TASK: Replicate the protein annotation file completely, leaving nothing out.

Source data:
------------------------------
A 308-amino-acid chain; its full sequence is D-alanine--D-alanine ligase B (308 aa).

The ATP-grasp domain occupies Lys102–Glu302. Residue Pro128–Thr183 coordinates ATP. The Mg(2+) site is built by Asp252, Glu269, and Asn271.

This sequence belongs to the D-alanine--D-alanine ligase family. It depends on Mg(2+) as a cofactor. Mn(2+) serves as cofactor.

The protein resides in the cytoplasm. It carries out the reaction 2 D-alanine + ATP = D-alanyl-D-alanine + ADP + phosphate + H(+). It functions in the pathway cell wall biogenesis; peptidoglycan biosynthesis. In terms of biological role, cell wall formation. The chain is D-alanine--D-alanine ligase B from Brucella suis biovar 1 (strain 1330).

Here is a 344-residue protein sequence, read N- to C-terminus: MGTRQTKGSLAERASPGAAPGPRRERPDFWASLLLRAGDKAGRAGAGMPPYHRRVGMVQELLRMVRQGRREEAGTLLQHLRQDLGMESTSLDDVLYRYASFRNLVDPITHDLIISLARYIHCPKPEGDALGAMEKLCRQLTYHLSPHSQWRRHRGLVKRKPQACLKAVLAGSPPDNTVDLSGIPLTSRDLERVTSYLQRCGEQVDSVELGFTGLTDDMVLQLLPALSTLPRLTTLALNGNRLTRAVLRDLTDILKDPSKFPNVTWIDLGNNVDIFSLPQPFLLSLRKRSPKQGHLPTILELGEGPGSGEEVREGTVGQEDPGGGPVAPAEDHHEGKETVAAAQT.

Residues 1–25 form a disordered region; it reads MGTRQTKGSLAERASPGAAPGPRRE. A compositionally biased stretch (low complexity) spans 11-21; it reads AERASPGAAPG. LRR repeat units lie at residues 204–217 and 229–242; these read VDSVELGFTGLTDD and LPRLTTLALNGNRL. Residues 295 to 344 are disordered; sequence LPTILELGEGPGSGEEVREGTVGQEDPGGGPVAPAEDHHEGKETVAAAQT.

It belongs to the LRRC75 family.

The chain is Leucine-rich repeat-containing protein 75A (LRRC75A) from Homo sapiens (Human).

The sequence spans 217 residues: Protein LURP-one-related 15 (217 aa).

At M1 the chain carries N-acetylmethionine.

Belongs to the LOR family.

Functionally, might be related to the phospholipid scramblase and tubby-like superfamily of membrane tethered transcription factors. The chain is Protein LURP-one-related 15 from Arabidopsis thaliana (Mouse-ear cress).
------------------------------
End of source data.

A 308-amino-acid chain; its full sequence is D-alanine--D-alanine ligase B (308 aa).

The ATP-grasp domain occupies Lys102–Glu302. Residue Pro128–Thr183 coordinates ATP. The Mg(2+) site is built by Asp252, Glu269, and Asn271.

This sequence belongs to the D-alanine--D-alanine ligase family. It depends on Mg(2+) as a cofactor. Mn(2+) serves as cofactor.

The protein resides in the cytoplasm. It carries out the reaction 2 D-alanine + ATP = D-alanyl-D-alanine + ADP + phosphate + H(+). It functions in the pathway cell wall biogenesis; peptidoglycan biosynthesis. In terms of biological role, cell wall formation. The chain is D-alanine--D-alanine ligase B from Brucella suis biovar 1 (strain 1330).

Here is a 344-residue protein sequence, read N- to C-terminus: MGTRQTKGSLAERASPGAAPGPRRERPDFWASLLLRAGDKAGRAGAGMPPYHRRVGMVQELLRMVRQGRREEAGTLLQHLRQDLGMESTSLDDVLYRYASFRNLVDPITHDLIISLARYIHCPKPEGDALGAMEKLCRQLTYHLSPHSQWRRHRGLVKRKPQACLKAVLAGSPPDNTVDLSGIPLTSRDLERVTSYLQRCGEQVDSVELGFTGLTDDMVLQLLPALSTLPRLTTLALNGNRLTRAVLRDLTDILKDPSKFPNVTWIDLGNNVDIFSLPQPFLLSLRKRSPKQGHLPTILELGEGPGSGEEVREGTVGQEDPGGGPVAPAEDHHEGKETVAAAQT.

Residues 1–25 form a disordered region; it reads MGTRQTKGSLAERASPGAAPGPRRE. A compositionally biased stretch (low complexity) spans 11-21; it reads AERASPGAAPG. LRR repeat units lie at residues 204–217 and 229–242; these read VDSVELGFTGLTDD and LPRLTTLALNGNRL. Residues 295 to 344 are disordered; sequence LPTILELGEGPGSGEEVREGTVGQEDPGGGPVAPAEDHHEGKETVAAAQT.

It belongs to the LRRC75 family.

The chain is Leucine-rich repeat-containing protein 75A (LRRC75A) from Homo sapiens (Human).

The sequence spans 217 residues: Protein LURP-one-related 15 (217 aa).

At M1 the chain carries N-acetylmethionine.

Belongs to the LOR family.

Functionally, might be related to the phospholipid scramblase and tubby-like superfamily of membrane tethered transcription factors. The chain is Protein LURP-one-related 15 from Arabidopsis thaliana (Mouse-ear cress).